Peas can sometimes be forgettable. I never wake up on Saturdays in late June or early July and think “I’m going to buy peas today!” as I plan my weekly trip to the Grand Army Plaza Greenmarket. Though they’re a welcome a surprise and treat to be greeted by when I arrive.
For most people, including myself, peas come from the freezer. Sometimes I’m lucky enough to find locally frozen peas in the freezer doors of the Park Slope Food Coop during the depths of winter, but either way, they’re frozen. It’s probably one of the very few vegetables, that even in our season-less grocery stories with winter squash and asparagus sitting right next to each other, is rare to find out of season, fresh, sitting on the shelves. For that reason, peas are forgettable. I never plan meals around them as they make their way so infrequently into my diet. But when peas do grace the tables at the New York City Greenmarkets, for those few short weeks, it really is a treat.
One of my favorite standbys recipes with peas is a quick sauté made with ground lamb. A dish my husband has also mastered and makes periodically during his once a week dinner duty (which ends up being more like once a month…). But the other night I was in the mood for pasta. Deciding to use the rest of my frozen gnocchi I made a few weeks back, a carbonara seemed a bit out-of-place. Carbonara is made with a sauce of mostly wine and raw egg that then cooks as you toss it with the pasta. Unfortunately, gnocchi isn’t quite as stable to be tossed around in a sauce but rather works better as a poor over. A beautiful bowl of gnocchi swimming in a beautiful, almost soup like sauce with plenty of crusty bread to soak up the excess.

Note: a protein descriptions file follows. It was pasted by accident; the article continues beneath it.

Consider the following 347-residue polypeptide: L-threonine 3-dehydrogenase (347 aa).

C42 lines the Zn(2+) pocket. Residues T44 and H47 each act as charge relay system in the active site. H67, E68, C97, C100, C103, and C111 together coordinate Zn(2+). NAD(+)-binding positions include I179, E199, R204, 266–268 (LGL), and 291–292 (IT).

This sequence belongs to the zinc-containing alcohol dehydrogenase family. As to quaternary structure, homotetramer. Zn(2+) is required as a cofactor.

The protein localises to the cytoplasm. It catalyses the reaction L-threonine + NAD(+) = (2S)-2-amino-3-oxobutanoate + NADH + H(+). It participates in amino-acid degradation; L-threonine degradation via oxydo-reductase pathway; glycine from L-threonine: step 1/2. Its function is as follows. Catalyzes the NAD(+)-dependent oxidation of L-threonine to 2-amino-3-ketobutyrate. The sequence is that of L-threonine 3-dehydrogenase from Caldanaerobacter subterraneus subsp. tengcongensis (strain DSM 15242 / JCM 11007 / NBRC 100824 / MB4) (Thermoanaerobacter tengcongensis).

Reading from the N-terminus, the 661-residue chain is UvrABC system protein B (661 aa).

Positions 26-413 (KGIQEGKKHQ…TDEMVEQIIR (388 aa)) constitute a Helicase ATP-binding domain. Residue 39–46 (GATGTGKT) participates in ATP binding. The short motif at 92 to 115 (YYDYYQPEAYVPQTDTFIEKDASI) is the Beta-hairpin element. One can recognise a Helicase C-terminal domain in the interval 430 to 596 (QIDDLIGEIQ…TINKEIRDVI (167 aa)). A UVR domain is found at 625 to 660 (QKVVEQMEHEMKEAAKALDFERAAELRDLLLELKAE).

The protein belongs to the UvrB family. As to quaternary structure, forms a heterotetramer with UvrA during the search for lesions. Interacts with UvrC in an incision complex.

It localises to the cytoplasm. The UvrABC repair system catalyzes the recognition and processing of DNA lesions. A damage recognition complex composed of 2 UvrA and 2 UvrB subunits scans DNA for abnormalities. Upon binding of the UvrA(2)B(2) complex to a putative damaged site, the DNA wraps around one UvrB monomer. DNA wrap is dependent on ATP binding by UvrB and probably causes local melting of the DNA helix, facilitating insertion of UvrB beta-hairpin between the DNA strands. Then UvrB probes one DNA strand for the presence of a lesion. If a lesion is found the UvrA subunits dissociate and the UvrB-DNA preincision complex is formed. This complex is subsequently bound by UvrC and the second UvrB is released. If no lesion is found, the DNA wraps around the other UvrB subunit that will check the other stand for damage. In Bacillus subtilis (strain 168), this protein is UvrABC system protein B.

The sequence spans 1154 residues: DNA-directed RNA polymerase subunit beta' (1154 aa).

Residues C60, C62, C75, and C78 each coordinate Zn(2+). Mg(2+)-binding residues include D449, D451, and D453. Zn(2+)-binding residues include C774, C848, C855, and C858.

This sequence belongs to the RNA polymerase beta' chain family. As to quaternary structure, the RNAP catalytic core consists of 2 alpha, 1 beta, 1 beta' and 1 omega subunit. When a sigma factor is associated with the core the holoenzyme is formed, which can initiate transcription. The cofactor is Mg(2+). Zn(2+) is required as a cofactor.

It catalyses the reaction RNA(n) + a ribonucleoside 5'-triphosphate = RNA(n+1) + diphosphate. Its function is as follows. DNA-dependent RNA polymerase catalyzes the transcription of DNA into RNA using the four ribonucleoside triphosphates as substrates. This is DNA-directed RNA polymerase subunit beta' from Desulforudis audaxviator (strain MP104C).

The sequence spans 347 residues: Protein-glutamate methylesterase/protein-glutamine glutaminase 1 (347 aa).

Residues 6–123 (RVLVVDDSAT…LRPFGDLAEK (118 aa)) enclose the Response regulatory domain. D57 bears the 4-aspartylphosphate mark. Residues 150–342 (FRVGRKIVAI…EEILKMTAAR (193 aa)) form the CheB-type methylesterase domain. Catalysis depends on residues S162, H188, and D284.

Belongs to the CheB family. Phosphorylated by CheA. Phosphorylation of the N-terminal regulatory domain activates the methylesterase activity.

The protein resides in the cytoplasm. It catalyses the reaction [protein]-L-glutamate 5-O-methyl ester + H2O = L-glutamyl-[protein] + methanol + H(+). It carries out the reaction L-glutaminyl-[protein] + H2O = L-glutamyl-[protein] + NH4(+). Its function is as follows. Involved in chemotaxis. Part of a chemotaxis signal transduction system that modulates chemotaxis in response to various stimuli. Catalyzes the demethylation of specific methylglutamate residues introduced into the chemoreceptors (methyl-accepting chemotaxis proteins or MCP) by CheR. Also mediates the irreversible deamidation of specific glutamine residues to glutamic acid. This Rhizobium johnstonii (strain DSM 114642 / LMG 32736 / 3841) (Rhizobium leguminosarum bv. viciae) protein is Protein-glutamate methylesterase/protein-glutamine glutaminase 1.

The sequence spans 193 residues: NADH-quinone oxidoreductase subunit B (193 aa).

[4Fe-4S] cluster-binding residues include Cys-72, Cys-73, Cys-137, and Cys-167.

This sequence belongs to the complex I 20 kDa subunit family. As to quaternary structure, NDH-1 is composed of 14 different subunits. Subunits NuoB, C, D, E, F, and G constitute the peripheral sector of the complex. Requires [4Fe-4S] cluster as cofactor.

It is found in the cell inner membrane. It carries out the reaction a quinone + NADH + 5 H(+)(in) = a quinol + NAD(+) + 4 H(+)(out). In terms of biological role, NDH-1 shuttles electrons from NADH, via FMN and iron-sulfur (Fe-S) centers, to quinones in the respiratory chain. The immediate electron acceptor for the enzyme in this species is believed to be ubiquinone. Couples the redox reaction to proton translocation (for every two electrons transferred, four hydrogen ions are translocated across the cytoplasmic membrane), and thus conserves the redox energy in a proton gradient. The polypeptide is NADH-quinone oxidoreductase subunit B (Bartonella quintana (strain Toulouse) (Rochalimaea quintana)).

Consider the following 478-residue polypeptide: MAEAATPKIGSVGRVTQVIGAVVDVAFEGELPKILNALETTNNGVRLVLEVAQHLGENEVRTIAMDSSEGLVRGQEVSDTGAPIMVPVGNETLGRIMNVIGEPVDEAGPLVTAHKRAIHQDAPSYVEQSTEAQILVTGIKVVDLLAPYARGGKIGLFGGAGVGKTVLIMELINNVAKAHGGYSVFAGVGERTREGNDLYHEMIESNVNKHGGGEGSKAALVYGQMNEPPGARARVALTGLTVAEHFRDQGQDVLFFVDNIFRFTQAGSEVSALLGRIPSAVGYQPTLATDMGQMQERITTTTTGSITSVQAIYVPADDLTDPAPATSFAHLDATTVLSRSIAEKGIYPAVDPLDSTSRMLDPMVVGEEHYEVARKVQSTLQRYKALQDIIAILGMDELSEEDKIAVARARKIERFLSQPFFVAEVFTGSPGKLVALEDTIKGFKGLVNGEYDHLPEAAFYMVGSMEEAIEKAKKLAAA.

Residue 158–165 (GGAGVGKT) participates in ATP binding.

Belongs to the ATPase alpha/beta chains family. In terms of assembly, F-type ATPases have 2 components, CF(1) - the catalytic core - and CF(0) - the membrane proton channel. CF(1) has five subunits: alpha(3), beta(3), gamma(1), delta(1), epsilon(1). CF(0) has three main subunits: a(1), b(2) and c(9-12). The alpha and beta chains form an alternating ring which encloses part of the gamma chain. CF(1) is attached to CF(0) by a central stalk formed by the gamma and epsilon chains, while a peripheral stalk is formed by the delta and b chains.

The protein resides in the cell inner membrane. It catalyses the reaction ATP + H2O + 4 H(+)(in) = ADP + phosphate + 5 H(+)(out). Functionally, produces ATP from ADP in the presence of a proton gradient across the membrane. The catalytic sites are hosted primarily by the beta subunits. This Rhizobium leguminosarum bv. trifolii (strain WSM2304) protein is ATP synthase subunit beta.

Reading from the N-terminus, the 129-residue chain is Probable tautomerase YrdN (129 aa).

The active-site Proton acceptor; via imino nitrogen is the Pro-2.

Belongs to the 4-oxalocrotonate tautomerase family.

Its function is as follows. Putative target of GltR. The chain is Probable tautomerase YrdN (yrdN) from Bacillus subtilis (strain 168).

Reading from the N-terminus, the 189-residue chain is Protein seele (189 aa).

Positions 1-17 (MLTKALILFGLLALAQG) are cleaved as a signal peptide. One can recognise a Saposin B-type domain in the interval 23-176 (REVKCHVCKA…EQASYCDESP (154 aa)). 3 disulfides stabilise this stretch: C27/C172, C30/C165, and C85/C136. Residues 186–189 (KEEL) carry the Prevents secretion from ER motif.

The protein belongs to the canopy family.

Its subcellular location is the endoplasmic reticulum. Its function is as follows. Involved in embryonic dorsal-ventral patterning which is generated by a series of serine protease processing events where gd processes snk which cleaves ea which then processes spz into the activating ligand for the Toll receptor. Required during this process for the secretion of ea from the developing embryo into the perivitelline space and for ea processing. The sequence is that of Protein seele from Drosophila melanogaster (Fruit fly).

While carbonara technically is not supposed to have cream, I’ve had many versions that add it in. A carbonara sauce with cream, minus the egg was exactly what I had in mind. The trick is to let the flavors simmer long enough to add depth. The wine completely burns off in the process but it’s flavor comes through strongly. For this dish I used a dry Riesling, a wine I rarely cook with but was quite impressed with its performance. Other good substitutions would be a dry sauvignon blanc or maybe a sharp pinot blanc.
Pasta with Fresh Peas & White Wine Cream Sauce (Serves 4)
- 1lb Gnocchi
- 8oz pancetta, chopped
- 1 shallot, minced
- 2 garlic cloves, minced
- 3/4 c wine
- Pinch each of sea salt and crushed red pepper
- 1 c fresh peas
- 1 c cream
- Freshly grated parmesan for garnishing (optional)
Cook gnocchi according to package’s instructions. In small Dutch oven sauté pancetta until crispy. Remove pancetta with a slotted spoon and set aside.
Add garlic and shallots to Dutch oven and sauté over medium-high heat until begins to soften, about 3 minutes. Add wine, scraping brown bits from the pan, and continue cooking over medium heat until wine reduces by half, about 7-8 minutes. Season with a pinch of salt and red pepper flakes.
Stir in peas and cook until they turn bright green, about 3-4 minutes. Add cream and continue cooking until sauce comes to a low boil. Remove from heat and season with additional salt and pepper as desired.
To serve, divide cooked gnocchi among 4 bowls. Spoon over sauce and top with fresh grated parmesan, if desired. Serve immediately with crusty bread.